Sri Lanka has general laws covering terrorist financing, money laundering and transparency. Special legislation to cover NGOs as a special category is liable to impact negatively on the independence of civil society from state regulators. We believe that it was not the lack of NGO regulation that permitted the heinous act of terror of the Easter bombings but the failure to monitor financial transactions within the available laws and regulations and also failure to follow on the intelligence information given to the state in this regard. Any regulation of NGOs should be compatible with the regulations of other non-state entities such as private companies and political parties. There is no justification to make scapegoats of NGOs when the inquiries on the Easter bombings continue to be contested in relation to the findings.
Ironically this call for draft legislation comes at a time when the government has been actively engaging with peacebuilding NGOs in discussions on the reconciliation process. The proposal for new legislation that could restrict the space for civil society undermines the credibility of this important initiative.
Sri Lanka contains a diverse range of NGOs engaged in a diverse range of activities. Any attempt to impose a uniform regime of NGOs would be impractical and inappropriate. For instance, state regulation would strike at the very core of those civic organizations that monitor the state’s human rights record or groups that monitor corruption in governance. The concept of the independent existence of NGOs as voluntary organisations at the community level, such as temple societies and small village organisations which is part of our culture, may be lost in the process of unification. It is therefore necessary to ensure that the legislation regarding the NGO sector will not be formulated without the wider participation of the NGO sector as a whole and not only with government-friendly ones.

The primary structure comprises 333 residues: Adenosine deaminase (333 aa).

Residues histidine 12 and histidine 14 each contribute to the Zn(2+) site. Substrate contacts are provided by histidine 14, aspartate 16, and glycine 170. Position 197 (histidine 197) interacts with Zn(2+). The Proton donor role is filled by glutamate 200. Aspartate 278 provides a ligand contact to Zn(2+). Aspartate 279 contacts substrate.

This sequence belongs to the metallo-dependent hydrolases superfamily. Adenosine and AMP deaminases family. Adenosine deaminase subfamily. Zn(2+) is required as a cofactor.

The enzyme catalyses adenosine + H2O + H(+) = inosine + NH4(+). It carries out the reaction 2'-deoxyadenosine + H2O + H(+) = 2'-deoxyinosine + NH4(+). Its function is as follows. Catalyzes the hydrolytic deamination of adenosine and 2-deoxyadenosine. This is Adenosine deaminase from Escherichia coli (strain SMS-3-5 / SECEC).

The National Peace Council is an independent and non partisan organization that works towards a negotiated political solution to the ethnic conflict in Sri Lanka. It has a vision of a peaceful and prosperous Sri Lanka in which the freedom, human rights and democratic rights of all the communities are respected. The policy of the National Peace Council is determined by its Governing Council of 20 members who are drawn from diverse walks of life and belong to all the main ethnic and religious communities in the country.